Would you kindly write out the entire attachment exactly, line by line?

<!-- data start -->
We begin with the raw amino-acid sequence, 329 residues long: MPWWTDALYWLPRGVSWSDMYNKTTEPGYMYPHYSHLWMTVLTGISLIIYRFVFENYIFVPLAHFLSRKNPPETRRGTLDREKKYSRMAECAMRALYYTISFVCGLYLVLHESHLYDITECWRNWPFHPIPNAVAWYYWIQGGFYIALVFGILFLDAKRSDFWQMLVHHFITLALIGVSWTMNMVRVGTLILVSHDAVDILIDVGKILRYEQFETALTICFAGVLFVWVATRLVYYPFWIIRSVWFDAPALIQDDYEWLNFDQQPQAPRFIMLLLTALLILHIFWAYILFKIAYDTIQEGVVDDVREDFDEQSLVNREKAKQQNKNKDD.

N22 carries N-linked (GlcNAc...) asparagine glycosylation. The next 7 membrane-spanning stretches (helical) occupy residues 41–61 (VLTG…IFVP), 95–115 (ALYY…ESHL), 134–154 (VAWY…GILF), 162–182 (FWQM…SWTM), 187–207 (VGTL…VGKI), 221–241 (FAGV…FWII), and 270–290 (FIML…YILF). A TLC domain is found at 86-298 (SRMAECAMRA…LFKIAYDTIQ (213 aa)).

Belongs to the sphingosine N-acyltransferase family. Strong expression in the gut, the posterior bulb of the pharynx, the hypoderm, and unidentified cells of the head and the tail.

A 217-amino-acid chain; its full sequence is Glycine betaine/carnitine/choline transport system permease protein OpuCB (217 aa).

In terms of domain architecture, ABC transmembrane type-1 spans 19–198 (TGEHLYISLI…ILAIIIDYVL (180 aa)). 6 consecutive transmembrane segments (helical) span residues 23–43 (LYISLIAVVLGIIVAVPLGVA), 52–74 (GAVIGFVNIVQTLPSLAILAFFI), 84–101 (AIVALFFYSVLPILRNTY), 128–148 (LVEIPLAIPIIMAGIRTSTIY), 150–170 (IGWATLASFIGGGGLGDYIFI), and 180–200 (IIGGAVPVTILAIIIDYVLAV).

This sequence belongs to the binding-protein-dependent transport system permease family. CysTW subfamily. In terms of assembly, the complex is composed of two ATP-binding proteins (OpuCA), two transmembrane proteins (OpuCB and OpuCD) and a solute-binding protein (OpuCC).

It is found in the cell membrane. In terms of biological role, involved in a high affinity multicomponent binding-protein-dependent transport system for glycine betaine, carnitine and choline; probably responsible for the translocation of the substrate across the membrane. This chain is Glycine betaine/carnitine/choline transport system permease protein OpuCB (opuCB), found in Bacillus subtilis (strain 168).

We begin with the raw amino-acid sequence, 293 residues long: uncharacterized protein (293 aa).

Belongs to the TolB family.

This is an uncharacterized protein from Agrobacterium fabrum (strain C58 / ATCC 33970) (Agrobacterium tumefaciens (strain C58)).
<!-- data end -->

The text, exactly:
We begin with the raw amino-acid sequence, 329 residues long: MPWWTDALYWLPRGVSWSDMYNKTTEPGYMYPHYSHLWMTVLTGISLIIYRFVFENYIFVPLAHFLSRKNPPETRRGTLDREKKYSRMAECAMRALYYTISFVCGLYLVLHESHLYDITECWRNWPFHPIPNAVAWYYWIQGGFYIALVFGILFLDAKRSDFWQMLVHHFITLALIGVSWTMNMVRVGTLILVSHDAVDILIDVGKILRYEQFETALTICFAGVLFVWVATRLVYYPFWIIRSVWFDAPALIQDDYEWLNFDQQPQAPRFIMLLLTALLILHIFWAYILFKIAYDTIQEGVVDDVREDFDEQSLVNREKAKQQNKNKDD.

N22 carries N-linked (GlcNAc...) asparagine glycosylation. The next 7 membrane-spanning stretches (helical) occupy residues 41–61 (VLTG…IFVP), 95–115 (ALYY…ESHL), 134–154 (VAWY…GILF), 162–182 (FWQM…SWTM), 187–207 (VGTL…VGKI), 221–241 (FAGV…FWII), and 270–290 (FIML…YILF). A TLC domain is found at 86-298 (SRMAECAMRA…LFKIAYDTIQ (213 aa)).

Belongs to the sphingosine N-acyltransferase family. Strong expression in the gut, the posterior bulb of the pharynx, the hypoderm, and unidentified cells of the head and the tail.

A 217-amino-acid chain; its full sequence is Glycine betaine/carnitine/choline transport system permease protein OpuCB (217 aa).

In terms of domain architecture, ABC transmembrane type-1 spans 19–198 (TGEHLYISLI…ILAIIIDYVL (180 aa)). 6 consecutive transmembrane segments (helical) span residues 23–43 (LYISLIAVVLGIIVAVPLGVA), 52–74 (GAVIGFVNIVQTLPSLAILAFFI), 84–101 (AIVALFFYSVLPILRNTY), 128–148 (LVEIPLAIPIIMAGIRTSTIY), 150–170 (IGWATLASFIGGGGLGDYIFI), and 180–200 (IIGGAVPVTILAIIIDYVLAV).

This sequence belongs to the binding-protein-dependent transport system permease family. CysTW subfamily. In terms of assembly, the complex is composed of two ATP-binding proteins (OpuCA), two transmembrane proteins (OpuCB and OpuCD) and a solute-binding protein (OpuCC).

It is found in the cell membrane. In terms of biological role, involved in a high affinity multicomponent binding-protein-dependent transport system for glycine betaine, carnitine and choline; probably responsible for the translocation of the substrate across the membrane. This chain is Glycine betaine/carnitine/choline transport system permease protein OpuCB (opuCB), found in Bacillus subtilis (strain 168).

We begin with the raw amino-acid sequence, 293 residues long: uncharacterized protein (293 aa).

Belongs to the TolB family.

This is an uncharacterized protein from Agrobacterium fabrum (strain C58 / ATCC 33970) (Agrobacterium tumefaciens (strain C58)).